The Best Way to Treat Airplane Ear
I had to fly home from vacation with a cold, and now my ears are painfully clogged and I can't hear a thing. Help!
I had to fly home from vacation with a cold, and now my ears are painfully clogged and I can’t hear a thing. Help!
Ouch. Airplane ear happens when there’s an imbalance between the air pressure in the middle ear and the air pressure around you, which changes rapidly with the altitude during the start and end of a flight. Yawning, swallowing or chewing gum can usually fix it by letting air flow through the eustachian tubes—the narrow passages between the middle ear and the back of the nose—equalizing the pressure. But a cold or sinus infection complicates things because congestion can block the tubes. Result: painful pressure and hearing problems.
To clear the clog, you need an over-the-counter decongestant to encourage drainage; a nasal spray may also help calm any swelling that’s adding to the problem. Also try taking ibuprofen or acetaminophen to treat related pain. (Congested due to allergies? Go with an antihistamine.) Once you’ve given the medicine some time to work, close your mouth, pinch your nose shut and very gently push air into the back of your nose as if you were blowing it, which may help nudge the tubes open. These tactics, combined with a little patience, should do the trick, but if the issue persists or the pain gets worse, see your doc. A clog can turn into a bacterial ear infection, for which you’ll need antibiotics.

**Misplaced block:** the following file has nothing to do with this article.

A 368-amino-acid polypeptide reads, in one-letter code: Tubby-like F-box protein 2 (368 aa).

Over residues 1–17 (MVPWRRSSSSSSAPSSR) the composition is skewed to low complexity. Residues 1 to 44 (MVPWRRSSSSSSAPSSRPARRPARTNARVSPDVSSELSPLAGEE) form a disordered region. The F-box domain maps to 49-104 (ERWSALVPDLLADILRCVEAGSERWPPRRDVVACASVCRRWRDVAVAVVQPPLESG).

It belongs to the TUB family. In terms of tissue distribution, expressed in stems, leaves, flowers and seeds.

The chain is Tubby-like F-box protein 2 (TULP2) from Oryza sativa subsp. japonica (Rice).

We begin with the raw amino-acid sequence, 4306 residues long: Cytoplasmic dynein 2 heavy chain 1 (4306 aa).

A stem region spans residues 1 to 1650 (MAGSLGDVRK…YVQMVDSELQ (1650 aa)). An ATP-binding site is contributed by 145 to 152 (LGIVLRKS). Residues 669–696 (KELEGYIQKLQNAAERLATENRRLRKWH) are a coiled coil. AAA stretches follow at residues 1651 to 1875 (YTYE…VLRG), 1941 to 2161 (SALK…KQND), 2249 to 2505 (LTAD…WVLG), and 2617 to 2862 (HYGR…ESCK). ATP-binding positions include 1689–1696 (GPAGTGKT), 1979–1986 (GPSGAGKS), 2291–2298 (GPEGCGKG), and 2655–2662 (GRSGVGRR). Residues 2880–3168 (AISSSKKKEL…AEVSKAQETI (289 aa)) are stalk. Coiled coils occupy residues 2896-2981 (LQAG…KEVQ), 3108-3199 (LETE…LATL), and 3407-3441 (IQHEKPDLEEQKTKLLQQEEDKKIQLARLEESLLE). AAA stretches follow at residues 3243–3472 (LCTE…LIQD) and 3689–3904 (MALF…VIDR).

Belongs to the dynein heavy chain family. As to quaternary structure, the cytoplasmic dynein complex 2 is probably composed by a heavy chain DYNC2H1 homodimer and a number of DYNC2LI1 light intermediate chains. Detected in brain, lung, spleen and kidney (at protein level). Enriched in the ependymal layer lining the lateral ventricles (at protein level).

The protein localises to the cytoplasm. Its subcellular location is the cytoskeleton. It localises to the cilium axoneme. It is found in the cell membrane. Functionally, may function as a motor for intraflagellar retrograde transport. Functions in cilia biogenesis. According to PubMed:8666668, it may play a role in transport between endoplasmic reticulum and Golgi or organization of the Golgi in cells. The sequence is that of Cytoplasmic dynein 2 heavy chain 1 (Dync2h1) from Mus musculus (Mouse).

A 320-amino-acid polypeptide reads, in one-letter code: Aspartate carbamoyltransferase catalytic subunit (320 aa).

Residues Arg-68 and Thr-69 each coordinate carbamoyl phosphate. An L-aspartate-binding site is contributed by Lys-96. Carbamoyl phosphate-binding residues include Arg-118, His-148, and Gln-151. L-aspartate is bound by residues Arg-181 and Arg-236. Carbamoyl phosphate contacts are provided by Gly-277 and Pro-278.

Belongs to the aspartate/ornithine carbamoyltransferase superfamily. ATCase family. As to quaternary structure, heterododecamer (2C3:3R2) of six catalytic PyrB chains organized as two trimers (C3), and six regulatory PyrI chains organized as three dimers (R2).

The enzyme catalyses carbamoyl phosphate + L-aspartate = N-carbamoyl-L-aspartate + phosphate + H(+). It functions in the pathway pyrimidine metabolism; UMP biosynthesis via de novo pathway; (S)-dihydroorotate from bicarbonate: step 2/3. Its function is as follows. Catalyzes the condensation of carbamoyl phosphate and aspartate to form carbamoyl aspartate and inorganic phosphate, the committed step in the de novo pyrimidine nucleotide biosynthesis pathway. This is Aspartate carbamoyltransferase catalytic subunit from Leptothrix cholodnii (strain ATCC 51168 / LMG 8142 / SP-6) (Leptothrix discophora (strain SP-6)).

Health‘s medical editor, Roshini Rajapaksa, MD, is assistant professor of medicine at the NYU School of Medicine and co-founder of Tula Skincare.